Q: For some reason I can’t get my laptop to connect via Wi-Fi on my home network anymore. Any suggestions? — Andrew
A: Networking issues have always been one of the more problematic areas in the tech world because of all the complexity and the introduction (and popularity) of wireless networking has made it even more problematic.
I have, for eternity, preached that ‘wired’ is always better than ‘wireless,’ but that isn’t always practical or convenient. If you can convert to a wired connection without impacting the practicality of using the laptop, then you could eliminate all the headaches that can seemingly pop up out of nowhere with wireless connections.
Wi-Fi networks operate in an unregulated frequency range, so at any time a neighbor’s new wireless router, your microwave oven, cordless phones, or even ‘nanny-cams’ can cause interference with your computer’s wireless connection.
Here are the most common variables that have to be diagnosed in order for you to troubleshoot this common situation: your wireless router (or access point), your laptop’s wireless adapter, your laptop’s network device drivers, your laptop’s overall health, the security levels set up on your router, and the security settings on your laptop.
The quickest way to determine where the problem resides is to try using your laptop on a completely different wireless network and have a friend bring their laptop over to try to connect to your wireless network.
If your laptop works on another wireless network, then you can eliminate your laptop’s wireless adapter, the general health of your laptop, or any associated driver issues.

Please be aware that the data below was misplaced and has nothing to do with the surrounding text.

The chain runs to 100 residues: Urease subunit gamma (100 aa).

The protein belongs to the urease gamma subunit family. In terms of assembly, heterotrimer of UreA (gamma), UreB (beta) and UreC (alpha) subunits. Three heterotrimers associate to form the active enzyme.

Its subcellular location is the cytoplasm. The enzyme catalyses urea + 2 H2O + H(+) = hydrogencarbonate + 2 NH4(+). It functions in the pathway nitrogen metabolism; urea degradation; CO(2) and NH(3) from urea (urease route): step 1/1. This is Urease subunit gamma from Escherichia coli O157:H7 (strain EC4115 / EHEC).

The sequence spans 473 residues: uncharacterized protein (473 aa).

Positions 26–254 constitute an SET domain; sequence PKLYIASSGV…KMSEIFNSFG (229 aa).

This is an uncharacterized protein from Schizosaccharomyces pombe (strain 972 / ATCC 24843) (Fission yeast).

If you have trouble connecting to another wireless network, then you can focus your troubleshooting attention on your laptop. If you plug your computer into a wired ethernet connection and it works, then you can eliminate the overall health of your laptop and it narrows the problem to either a defective wireless adapter on your laptop or improper configuration (which can sometimes be fixed by reloading the software driver from the manufacturer’s Web site).
If another laptop also has a problem connecting to your wireless network, the problem is likely in your wireless router (or access point) or some other wireless device that is causing interference.
Wireless routers do go bad over time, especially if they are on top of another heat generating device, like a cable modem or an older CRT monitor, so if you’ve had your wireless router in that type of environment for a couple of years, then replacing it may be your best bet.
In some cases, you can update the ‘firmware’ for the wireless router by downloading a firmware update from the manufacturer’s Web site, which can solve known reliability issues and return it to service.
The other possibility is that the security level (generally known as the encryption level) is set too high and therefore less compatible with devices from other manufacturers.
The easiest way to test this segment of your wireless network is to disable the encryption in the router and in your laptop’s wireless adapter configuration, making your router easily accessed by anything in range. If you can connect with no problem, then you may have the encryption level set too high (lower it from 128-bit to 64-bit, for instance) as the more complex the encryption routine, the more likely you will have a problem, especially if you are using adapters and routers from different vendors.
By following a logical progression of tests that eliminate one of the areas of the network you can eventually narrow down the area of the network where the problem exists: router, laptop, or environment.
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